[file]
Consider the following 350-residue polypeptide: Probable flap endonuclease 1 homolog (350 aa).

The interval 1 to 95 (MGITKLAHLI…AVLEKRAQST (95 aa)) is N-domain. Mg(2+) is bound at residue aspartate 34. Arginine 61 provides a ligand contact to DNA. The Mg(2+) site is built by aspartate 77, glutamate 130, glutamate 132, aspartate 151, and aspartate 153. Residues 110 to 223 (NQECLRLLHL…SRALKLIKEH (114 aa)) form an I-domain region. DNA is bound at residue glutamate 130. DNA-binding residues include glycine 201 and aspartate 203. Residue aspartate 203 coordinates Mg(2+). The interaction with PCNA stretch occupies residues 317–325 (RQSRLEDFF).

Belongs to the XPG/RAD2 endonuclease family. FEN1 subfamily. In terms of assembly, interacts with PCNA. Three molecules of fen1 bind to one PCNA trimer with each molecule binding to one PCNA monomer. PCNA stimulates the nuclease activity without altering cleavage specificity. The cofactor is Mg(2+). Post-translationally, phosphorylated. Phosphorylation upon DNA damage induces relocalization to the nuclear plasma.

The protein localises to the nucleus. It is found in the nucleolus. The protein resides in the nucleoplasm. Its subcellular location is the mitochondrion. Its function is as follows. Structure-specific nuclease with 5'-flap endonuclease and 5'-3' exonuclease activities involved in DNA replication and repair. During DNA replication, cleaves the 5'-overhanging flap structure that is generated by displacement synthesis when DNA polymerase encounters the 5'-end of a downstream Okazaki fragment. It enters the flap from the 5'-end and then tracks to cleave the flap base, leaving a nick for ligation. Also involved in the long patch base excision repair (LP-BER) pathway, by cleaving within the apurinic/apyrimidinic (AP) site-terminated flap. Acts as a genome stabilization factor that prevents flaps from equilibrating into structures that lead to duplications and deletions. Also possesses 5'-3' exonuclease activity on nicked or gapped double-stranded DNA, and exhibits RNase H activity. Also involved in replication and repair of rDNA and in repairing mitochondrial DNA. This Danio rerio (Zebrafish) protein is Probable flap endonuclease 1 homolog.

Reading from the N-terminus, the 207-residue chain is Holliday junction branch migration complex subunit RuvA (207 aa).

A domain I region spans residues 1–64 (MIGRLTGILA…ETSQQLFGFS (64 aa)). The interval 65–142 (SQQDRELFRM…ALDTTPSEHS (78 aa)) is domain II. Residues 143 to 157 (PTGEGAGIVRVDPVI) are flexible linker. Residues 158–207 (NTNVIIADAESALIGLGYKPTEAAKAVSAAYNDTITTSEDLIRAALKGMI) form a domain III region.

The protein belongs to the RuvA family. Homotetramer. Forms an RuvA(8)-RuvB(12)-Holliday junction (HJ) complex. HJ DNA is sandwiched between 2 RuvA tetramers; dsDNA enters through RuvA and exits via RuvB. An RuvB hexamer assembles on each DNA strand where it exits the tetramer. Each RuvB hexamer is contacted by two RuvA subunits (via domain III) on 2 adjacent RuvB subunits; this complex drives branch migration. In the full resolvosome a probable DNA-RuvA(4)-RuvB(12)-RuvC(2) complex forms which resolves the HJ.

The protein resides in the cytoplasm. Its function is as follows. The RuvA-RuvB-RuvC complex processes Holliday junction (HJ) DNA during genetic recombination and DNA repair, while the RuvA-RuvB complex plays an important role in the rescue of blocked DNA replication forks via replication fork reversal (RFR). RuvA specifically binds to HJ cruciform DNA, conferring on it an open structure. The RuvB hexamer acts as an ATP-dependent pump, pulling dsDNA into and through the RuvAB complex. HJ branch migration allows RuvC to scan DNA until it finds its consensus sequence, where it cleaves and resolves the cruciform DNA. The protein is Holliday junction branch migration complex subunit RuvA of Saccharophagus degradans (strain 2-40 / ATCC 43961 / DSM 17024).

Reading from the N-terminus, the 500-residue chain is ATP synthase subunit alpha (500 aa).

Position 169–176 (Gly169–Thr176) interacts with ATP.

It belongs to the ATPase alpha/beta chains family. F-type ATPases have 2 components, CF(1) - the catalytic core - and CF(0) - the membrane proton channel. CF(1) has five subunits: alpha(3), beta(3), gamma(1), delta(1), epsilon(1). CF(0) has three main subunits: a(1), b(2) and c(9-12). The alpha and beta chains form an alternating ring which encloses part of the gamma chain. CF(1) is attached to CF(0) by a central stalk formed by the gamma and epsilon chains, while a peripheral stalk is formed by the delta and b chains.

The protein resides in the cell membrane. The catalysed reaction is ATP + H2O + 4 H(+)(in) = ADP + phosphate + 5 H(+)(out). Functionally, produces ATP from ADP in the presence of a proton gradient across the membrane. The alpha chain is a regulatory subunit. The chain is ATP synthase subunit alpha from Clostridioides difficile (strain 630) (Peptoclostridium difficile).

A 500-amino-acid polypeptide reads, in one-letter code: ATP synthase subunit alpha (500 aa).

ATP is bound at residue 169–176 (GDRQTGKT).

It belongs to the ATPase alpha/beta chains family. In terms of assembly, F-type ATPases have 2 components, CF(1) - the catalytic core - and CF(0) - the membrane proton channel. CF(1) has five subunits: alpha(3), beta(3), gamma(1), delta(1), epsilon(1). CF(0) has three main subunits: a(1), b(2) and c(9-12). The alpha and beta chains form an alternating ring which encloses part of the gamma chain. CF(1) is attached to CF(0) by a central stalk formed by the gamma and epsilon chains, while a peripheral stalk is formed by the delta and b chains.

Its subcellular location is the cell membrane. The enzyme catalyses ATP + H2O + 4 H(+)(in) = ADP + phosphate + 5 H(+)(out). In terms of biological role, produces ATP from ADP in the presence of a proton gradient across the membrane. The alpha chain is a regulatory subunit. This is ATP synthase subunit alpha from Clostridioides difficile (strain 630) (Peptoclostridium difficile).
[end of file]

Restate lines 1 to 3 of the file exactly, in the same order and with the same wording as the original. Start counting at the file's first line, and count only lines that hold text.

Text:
Consider the following 350-residue polypeptide: Probable flap endonuclease 1 homolog (350 aa).

The interval 1 to 95 (MGITKLAHLI…AVLEKRAQST (95 aa)) is N-domain. Mg(2+) is bound at residue aspartate 34. Arginine 61 provides a ligand contact to DNA. The Mg(2+) site is built by aspartate 77, glutamate 130, glutamate 132, aspartate 151, and aspartate 153. Residues 110 to 223 (NQECLRLLHL…SRALKLIKEH (114 aa)) form an I-domain region. DNA is bound at residue glutamate 130. DNA-binding residues include glycine 201 and aspartate 203. Residue aspartate 203 coordinates Mg(2+). The interaction with PCNA stretch occupies residues 317–325 (RQSRLEDFF).

Belongs to the XPG/RAD2 endonuclease family. FEN1 subfamily. In terms of assembly, interacts with PCNA. Three molecules of fen1 bind to one PCNA trimer with each molecule binding to one PCNA monomer. PCNA stimulates the nuclease activity without altering cleavage specificity. The cofactor is Mg(2+). Post-translationally, phosphorylated. Phosphorylation upon DNA damage induces relocalization to the nuclear plasma.